However, one largely overlooked issue is the topic of travel NVH (noise vibration and harshness) for the animals, this because whilst the vehicle cab may well have CCTV into the rear box or a glazed intermediate panel, the internal noise, which can mildly spook a horse, cannot be easily experienced by a remote driver and passenger. Of special note is the inevitable 'clanking' of un-damped stall doors, dividers and breast bars, conventionally made of metal (aluminium or steel – as that of the box's own construction).

Investment Drivers -

To date given the horsey-world's ties to traditionalism and so conservatism appears to have arguably restricted the growth of its associated manufacturers, this the external view as compared to other sports such as cycling or sailing or indeed marathon running, sports in which materials science has played an enormous part in performance delivery, as well as of course the importance of the participant's own physical training regime and the effects of sports and bio-sciences.

Indeed, because so close to social reach and use, the worlds of running and cycling saw a consumer boom respectively through the 1990s to date and the mid 2000s to date, as sports related fashion in both apparel and equipment created an economic snowballing as – in the very middle class manner - the technology story behind consumer purchases – the brand integrity - was told and retold to friends over the dinner-party table or restaurant table.

Equestrianism obviously is hardly as accessible to masses as running or cycling, but parallels, especially regards biologically based improvement, appear valid.

Research and Development -

Horse Directed:
As the topic of broad animal welfare gains ever more importance amongst the global populace, so there is natural increased expectations regards equestrian husbandry when travelling - and for top-flight professionals touring.

[NB This not simply for road transportation but for all modes: road, rail, air and sea].

1 Physical Safety
2.Mental Well-Being

Over the last decade these imperatives have re-awakened the participants within horse-box sector.

The Physical:
A. Internal Soft Surfaces

Those more safety orientated manufacturers highlight the application of internal wall padding to the box interior, and although different box-makers highlight different USPs, the issue of internal accident safety should be brought to the fore and further explored by all providers.

Since initial low volume market experimentation in the 1970s and 1980s by GM, Ford and Mercedes Benz in the car sector, occupant safety 'air-bags' have become ostensibly a standard fitment to cars and trucks, saving hundreds of thousands of lives since the 1990s. This concept has been adopted for expensive but fully functioning, injury sparing, horse-riding 'life-vests'; where upon any fall from the horse activates a small connection between vest and saddle, immediately inflating the vest with front, back and critically neck supports.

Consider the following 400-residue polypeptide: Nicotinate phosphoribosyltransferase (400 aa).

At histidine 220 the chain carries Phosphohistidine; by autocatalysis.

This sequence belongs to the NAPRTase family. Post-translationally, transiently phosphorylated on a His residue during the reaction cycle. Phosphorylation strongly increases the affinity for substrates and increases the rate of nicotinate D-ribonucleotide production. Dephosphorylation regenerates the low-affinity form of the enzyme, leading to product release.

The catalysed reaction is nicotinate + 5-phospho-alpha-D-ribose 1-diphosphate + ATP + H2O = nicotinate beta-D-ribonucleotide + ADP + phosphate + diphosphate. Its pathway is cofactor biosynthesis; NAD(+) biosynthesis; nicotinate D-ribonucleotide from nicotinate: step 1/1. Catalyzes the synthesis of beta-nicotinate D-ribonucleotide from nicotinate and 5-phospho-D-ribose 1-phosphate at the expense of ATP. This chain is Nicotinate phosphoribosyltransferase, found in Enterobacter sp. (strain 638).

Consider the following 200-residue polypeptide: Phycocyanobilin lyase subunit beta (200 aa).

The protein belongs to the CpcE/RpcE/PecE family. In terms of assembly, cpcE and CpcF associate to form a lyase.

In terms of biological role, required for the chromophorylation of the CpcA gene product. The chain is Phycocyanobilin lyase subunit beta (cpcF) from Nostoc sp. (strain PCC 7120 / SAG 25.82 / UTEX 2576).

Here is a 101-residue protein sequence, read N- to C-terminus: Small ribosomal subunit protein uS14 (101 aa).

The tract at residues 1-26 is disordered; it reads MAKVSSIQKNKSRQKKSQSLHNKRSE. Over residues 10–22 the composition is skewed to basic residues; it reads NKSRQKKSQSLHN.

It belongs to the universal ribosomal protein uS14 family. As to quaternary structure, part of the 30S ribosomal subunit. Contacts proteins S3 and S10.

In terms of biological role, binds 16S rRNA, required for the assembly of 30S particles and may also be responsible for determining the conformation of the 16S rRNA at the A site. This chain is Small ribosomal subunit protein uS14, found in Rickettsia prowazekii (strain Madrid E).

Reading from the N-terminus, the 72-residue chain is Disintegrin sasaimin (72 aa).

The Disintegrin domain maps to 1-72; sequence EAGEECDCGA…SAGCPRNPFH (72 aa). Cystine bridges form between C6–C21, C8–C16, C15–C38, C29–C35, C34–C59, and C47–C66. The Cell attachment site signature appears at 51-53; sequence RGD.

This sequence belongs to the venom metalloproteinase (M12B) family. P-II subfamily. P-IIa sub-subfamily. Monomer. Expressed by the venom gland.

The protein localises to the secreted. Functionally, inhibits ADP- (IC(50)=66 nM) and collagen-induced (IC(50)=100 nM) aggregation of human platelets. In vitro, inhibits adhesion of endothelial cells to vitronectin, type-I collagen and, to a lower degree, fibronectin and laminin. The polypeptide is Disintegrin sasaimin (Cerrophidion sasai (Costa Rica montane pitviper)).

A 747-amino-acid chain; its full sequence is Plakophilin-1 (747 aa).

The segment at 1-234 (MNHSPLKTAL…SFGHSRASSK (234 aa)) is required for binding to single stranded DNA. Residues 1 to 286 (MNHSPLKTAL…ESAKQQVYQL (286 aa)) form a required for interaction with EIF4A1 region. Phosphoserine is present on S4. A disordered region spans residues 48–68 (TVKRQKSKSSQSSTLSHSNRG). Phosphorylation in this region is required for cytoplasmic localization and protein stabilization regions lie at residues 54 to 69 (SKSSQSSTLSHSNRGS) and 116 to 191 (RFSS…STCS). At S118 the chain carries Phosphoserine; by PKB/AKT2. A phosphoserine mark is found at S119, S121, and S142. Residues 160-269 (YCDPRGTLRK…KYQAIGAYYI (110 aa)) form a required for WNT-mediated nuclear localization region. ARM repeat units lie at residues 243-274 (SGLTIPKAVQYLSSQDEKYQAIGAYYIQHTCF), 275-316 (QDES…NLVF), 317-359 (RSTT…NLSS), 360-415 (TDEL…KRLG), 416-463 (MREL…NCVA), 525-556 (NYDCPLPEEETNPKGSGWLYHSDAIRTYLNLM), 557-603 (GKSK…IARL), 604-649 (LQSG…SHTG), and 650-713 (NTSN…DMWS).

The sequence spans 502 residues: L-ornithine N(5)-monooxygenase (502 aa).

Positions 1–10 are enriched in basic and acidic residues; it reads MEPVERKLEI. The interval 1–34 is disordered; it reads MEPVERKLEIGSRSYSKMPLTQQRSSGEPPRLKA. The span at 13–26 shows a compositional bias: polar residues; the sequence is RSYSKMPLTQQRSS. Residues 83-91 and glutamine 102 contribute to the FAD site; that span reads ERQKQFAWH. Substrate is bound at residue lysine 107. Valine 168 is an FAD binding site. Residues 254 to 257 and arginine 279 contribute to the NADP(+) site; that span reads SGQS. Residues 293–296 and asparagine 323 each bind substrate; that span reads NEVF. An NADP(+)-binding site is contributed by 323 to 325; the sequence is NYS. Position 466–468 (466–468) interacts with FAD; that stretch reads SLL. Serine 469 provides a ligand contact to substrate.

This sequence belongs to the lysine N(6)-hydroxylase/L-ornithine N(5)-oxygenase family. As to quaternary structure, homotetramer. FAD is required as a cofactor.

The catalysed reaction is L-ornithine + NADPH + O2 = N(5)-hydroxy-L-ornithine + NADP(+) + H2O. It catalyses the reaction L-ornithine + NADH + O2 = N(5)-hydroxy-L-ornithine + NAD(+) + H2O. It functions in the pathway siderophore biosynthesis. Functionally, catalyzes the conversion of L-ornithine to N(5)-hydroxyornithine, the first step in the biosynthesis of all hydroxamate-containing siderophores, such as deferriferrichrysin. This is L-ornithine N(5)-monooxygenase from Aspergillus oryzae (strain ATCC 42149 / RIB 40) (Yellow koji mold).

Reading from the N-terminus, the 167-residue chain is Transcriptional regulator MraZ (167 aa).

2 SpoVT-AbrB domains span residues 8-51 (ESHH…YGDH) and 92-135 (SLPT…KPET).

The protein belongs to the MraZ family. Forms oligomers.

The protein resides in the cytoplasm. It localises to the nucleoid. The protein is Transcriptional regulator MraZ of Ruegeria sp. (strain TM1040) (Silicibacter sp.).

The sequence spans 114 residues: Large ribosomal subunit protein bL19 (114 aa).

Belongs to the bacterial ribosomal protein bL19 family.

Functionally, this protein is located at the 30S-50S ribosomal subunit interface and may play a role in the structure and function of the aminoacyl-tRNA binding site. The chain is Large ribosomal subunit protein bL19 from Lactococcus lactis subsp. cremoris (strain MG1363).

Since the fact that horses are indeed emotional and financial prized possessions, the desire to protect the animal in a horse-box crash is paramount after that of driver and passengers.

Presently, the idea of the horse-box air-bag appears fanciful given the realities of the very size of internal space involved, the many different layouts used, the moving posture of the animal and of course what are the research and development cost limitations for what is a niche vehicle industry.

But perhaps a kind of crash cushion solution – obviously cleanable – might be developed; with special attention taken to angled internal surfaces and corners To be installed in new builds and retro-fitted into existing vehicles.

Variously it may consist of air-filled collapsible, detachable wall liners which expel air on contact with a thrown horse, thus a type of full-time airbag, or in first instance, simply consist of close-cell foam structure within plastic outer layer that can be wall hung top and bottom.

These obviously more pragmatic and so realisable solutions than the idea of an internal horse-box air-bag, or indeed similar inflatable horse-vest, but using as much learning from those disciplines as possible.

The Mental:
B. Quietened Interior

This pertains to concerns regards the internal noise of the horse-box whilst travelling. Historically given the basic nature of construction, the internals of a horse-box have been relatively loud with unpredictable clanking/banging noises; resulting in an increasingly stressful environment for the animal. Noise origins partially stemming from the box unit itself, but most often from the necessarily moveable (re-configurable) items within: the main doors, stall doors, sectional dividers, breast bars, head dividers, with perhaps a particular culprits being relatively loose door and partition hinges and latches, either as delivered ex-factory or from wear over time.